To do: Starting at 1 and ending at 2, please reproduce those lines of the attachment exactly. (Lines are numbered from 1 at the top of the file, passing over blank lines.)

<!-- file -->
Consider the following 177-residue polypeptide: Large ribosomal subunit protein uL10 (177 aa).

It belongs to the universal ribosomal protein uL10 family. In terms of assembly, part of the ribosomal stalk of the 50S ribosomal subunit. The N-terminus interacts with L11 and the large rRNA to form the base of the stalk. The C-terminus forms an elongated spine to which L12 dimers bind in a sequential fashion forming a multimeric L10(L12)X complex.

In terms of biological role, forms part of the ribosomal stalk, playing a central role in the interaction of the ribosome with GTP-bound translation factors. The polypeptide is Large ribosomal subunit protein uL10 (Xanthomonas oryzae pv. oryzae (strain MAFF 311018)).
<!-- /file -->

Consider the following 177-residue polypeptide: Large ribosomal subunit protein uL10 (177 aa).

It belongs to the universal ribosomal protein uL10 family. In terms of assembly, part of the ribosomal stalk of the 50S ribosomal subunit. The N-terminus interacts with L11 and the large rRNA to form the base of the stalk. The C-terminus forms an elongated spine to which L12 dimers bind in a sequential fashion forming a multimeric L10(L12)X complex.